Growing Jerusalem Artichokes, also Sunchoke

Jan F M A M J J A S O N Dec
                    P P

(Best months for growing Jerusalem Artichokes in New Zealand - cool/mountain regions)

P = Plant tubers

  • Easy to grow. Plant tubers about 5cm (1.5") deep.. Best planted at soil temperatures between 46°F and 59°F. (Show °C/cm)
  • Space plants: 12 - 18 inches apart
  • Harvest in 15-20 weeks.
  • Compatible with (can grow beside): Tomatoes, cucumbers
  • Jerusalem Artichoke/Sunchoke
  • Artichoke harvest

These are the edible root of a sunflower. Plant the tubers deep enough to cover with soil. They are quite drought-tolerant, but keep well-watered to grow larger tubers. They grow through the summer to 1.5m-tall sunflowers with a smallish flower. Dig up the tubers when the flowers die down in autumn.

Get a couple of tubers from the supermarket or fruit shop. Two years after planting you will probably have enough to give away. Perennial, if you don't manage to harvest all the tubers they will regrow year after year.

Culinary hints - cooking and eating Jerusalem Artichokes

Scrape clean or peel (add a tsp of lemon or vinegar to the water to stop the tubers browning). Steam, boil, or use in artichoke soup (make with artichokes and some stock). Caution - because they contain 'resistent starch' Jerusalem Artichokes are a great promoter of flatulence in some individuals.

Your comments and tips

10 Oct 20, liz (New Zealand - temperate climate)
HI there. Can I still plant tubers in the garden in middle of spring?
12 Oct 20, Anonymous (New Zealand - temperate climate)
Go to the top of the J A page.
01 Aug 20, Judy Amstad (New Zealand - temperate climate)
Where do I buy the seed artichokes to grow from please.
03 Aug 20, (New Zealand - sub-tropical climate)
Look up seed selling websites in NZ.
02 May 20, Fiona Buchanan (New Zealand - sub-tropical climate)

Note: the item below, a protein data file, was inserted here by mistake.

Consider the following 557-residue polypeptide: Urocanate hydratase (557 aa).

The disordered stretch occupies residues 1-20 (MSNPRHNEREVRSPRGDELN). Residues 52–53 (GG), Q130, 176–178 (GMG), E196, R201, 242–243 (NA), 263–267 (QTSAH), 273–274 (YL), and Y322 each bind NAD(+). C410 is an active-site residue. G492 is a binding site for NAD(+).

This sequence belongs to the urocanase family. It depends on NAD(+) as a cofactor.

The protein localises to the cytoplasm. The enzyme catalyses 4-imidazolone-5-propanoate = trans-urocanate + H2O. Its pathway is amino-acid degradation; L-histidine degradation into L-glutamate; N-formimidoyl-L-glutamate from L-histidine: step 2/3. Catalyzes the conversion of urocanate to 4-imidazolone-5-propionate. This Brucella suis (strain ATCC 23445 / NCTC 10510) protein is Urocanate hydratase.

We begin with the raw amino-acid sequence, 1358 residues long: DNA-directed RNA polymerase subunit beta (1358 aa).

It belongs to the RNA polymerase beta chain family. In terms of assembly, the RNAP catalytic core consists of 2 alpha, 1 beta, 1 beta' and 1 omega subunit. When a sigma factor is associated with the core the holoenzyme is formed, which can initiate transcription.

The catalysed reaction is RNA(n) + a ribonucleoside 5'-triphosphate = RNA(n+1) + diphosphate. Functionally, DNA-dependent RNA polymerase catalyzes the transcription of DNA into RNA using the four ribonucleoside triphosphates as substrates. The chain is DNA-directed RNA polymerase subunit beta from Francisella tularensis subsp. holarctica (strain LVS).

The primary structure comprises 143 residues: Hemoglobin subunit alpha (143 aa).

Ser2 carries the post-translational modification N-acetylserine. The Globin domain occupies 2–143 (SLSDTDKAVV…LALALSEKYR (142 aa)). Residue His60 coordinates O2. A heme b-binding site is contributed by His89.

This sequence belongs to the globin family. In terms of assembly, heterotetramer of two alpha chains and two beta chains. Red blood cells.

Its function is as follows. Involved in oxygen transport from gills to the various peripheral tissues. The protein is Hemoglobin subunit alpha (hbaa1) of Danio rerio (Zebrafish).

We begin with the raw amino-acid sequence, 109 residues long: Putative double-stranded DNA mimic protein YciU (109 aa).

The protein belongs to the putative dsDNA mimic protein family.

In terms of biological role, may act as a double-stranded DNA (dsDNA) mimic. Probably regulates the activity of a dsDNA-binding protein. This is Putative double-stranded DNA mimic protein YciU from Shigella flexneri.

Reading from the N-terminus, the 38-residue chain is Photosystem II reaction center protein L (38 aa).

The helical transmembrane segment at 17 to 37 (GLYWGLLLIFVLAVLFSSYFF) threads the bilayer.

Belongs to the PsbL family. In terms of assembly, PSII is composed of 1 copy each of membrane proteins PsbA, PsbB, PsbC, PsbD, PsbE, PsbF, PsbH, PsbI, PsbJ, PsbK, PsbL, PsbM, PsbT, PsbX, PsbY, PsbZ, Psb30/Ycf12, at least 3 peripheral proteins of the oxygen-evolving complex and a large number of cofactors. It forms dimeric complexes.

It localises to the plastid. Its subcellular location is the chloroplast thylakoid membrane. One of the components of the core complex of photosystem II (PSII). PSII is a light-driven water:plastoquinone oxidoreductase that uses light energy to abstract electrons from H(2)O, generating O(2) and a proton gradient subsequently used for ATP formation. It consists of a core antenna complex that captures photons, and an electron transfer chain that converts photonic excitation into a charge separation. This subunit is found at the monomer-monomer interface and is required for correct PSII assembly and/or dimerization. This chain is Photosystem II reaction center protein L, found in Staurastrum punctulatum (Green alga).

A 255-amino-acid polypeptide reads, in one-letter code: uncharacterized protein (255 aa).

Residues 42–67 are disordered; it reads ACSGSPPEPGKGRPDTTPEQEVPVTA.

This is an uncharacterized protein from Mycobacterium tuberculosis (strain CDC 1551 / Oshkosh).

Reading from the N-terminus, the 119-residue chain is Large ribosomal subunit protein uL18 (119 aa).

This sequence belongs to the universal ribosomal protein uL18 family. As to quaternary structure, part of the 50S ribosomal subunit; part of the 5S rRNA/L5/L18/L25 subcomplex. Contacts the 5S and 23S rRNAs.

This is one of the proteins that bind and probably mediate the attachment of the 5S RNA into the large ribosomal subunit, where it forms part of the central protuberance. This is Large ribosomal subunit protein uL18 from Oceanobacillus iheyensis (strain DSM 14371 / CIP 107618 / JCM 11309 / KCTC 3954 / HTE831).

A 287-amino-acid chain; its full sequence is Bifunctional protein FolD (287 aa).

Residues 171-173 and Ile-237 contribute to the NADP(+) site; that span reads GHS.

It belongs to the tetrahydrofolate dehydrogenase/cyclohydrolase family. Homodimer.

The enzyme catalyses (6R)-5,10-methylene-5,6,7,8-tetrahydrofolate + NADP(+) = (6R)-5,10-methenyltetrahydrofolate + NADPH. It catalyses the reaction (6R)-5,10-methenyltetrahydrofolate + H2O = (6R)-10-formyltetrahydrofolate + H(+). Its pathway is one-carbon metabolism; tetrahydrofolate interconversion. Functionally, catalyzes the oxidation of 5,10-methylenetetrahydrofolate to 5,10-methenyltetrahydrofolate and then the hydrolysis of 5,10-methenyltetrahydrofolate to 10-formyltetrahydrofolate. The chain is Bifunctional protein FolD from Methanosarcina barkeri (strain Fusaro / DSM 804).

Hello I've just been given a huge bag of Jerusalem artichokes. No problems in using them but I want to keep some tubers to plant out at then of winter /spring. Can anyone tell me how to store them until then.
08 May 20, Anon (New Zealand - cool/mountain climate)
Plant a few them out now. As sunflowers, they are prettier in a north facing spot. They'll be fine as long as they get a bit of water. Be warned they can be quite invasive over a couple of year period if you're not careful.
06 May 20, Anon (New Zealand - sub-tropical climate)
Google how to store them.
02 Apr 20, Anne (New Zealand - temperate climate)
Do you think I could grow these in the Wairarapa? We have frosts to about -5 in winter.
07 May 20, Christie (New Zealand - temperate climate)
I’ve seen them growing in a few Wairarapa gardens - not sure if people water them but I’ve also seen them growing along side the Ruamahanga under one of the bridges so I guess it should be fine!
04 Jan 20, Elaine Brown (New Zealand - temperate climate)
hi, I found keeping the tubers in damp sawdust was ok, but the last season I dug what I wanted and left the rest in the ground over winter dug up in september and planted them out, now I have a forest of them . hope this helps
Showing 1 - 10 of 39 comments

hi, I found keeping the tubers in damp sawdust was ok, but the last season I dug what I wanted and left the rest in the ground over winter dug up in september and planted them out, now I have a forest of them . hope this helps

- Elaine Brown

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This planting guide is a general reference intended for home gardeners. We recommend that you take into account your local conditions in making planting decisions. GardenGrow is not a farming or commercial advisory service. For specific advice, please contact your local plant suppliers, gardening groups, or agricultural department. The information on this site is presented in good faith, but we take no responsibility as to the accuracy of the information provided.
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